- Level 4 defines acknowledgement of the patient’s perspective with further pursuit (e.g.VP–statement: “My cousin died. “Student: “I’m sorry to hear that. When did your cousin die?”).
- Level 3 defines acknowledgement without pursuit (e.g.– statement: “It’s hard to get going. By the time I get up, I figure it’s too late to go to class. “Student: “So you did not go to class”).
- Level 2 defines implicit recognition of the patient’s perspective, which focuses on a peripheral aspect rather than the central issue in the empathic opportunity (e.g. VP–statement: “She (my cousin) and I grew up together, we were like sisters. I cry every time I think of her”. Student: “When did this happen?”).
- Level 1 represents automatic recognition of VP perspective (e.g. Patient: “I was so frustrated. “Physician: “hmmm” [14,16].
- Level 0 represents denial of the patient’s perspective (e.g. VP talks about her cousin who died recently: “She and I grew up together, we were like sisters. I cry every time I think of her”. Student: “How are your grades?”).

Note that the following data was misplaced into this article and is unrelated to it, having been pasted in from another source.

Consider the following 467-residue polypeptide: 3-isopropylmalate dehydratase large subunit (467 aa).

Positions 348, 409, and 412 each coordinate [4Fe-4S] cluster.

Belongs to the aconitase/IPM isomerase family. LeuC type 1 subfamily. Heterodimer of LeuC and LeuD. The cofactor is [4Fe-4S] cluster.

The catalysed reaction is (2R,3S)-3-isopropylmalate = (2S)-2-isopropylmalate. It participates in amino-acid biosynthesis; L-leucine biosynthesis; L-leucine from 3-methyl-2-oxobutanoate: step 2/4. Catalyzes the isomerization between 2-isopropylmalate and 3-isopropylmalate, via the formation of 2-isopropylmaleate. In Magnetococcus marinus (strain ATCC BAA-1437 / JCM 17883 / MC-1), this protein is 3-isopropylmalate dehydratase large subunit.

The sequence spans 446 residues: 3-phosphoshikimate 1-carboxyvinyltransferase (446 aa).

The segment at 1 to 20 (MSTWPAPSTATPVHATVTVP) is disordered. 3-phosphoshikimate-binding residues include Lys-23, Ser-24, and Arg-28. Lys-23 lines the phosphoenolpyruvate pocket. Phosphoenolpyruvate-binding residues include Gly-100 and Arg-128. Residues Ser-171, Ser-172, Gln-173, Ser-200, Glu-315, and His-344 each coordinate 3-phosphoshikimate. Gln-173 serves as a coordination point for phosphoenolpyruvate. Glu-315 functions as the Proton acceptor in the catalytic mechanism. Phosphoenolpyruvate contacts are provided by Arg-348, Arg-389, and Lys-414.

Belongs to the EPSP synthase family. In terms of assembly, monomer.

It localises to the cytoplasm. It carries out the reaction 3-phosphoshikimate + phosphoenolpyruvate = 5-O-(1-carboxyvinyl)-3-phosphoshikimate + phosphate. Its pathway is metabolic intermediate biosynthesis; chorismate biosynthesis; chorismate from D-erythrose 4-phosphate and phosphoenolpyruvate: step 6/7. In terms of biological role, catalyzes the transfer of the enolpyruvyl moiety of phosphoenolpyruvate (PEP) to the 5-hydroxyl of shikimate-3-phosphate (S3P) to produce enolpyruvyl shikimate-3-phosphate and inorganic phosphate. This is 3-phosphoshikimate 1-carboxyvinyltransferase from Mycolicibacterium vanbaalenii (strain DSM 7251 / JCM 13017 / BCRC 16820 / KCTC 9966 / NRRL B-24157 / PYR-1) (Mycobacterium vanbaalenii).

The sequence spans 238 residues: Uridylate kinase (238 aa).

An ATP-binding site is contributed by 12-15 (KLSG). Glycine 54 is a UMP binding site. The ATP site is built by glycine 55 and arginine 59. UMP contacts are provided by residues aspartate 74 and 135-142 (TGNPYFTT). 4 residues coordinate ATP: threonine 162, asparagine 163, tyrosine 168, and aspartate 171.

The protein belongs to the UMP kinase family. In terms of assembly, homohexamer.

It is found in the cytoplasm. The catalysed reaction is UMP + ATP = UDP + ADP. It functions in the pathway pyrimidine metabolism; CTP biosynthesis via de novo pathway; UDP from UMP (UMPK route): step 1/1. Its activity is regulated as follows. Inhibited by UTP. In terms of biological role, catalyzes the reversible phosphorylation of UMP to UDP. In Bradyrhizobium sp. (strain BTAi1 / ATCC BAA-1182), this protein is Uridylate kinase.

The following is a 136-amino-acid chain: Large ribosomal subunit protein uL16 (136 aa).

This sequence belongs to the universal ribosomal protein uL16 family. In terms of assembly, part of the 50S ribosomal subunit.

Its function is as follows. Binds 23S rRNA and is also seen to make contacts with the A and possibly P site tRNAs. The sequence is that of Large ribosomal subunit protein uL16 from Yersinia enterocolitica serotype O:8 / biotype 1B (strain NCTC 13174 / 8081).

In this study, we analyzed 155transcripts from student interactions with two VP scenarios (depression and bipolar disorder) which took place in 2008–2010 as part of IRB–approved educational research studies (Table 1), designed to test students’ satisfaction with VP scenarios as educational tools. The 3rd year medical students who volunteered for the study completed the depression VP interaction in a lecture hall equipped with computers, while the 1st and 2nd year medical students who volunteered, used their personal computers to complete the interaction [9,10]. Each of the 155 transcripts was generated by a different student. All repeat transcripts and any transcripts lasting less than 2 minutes were not entered in the analysis. In 2011, we obtained Georgia Regents University IRB approval to analyze empathy in transcripts from these previously IRB–approved research studies of medical students’ interactions with VPs. This study was approved as exempt since the transcripts were de–identified and did not contain any personal health information. We were able to separate students by year of training only for the depression VP scenario, based on the date when they completed the interactions.
Time of the
September 2008 -
3rd year medical students
2nd year medical students
2nd year medical students
3rd& 4th year medical students
Table 1: Sources of student-virtual patient (VP) transcripts forempathic communication coding.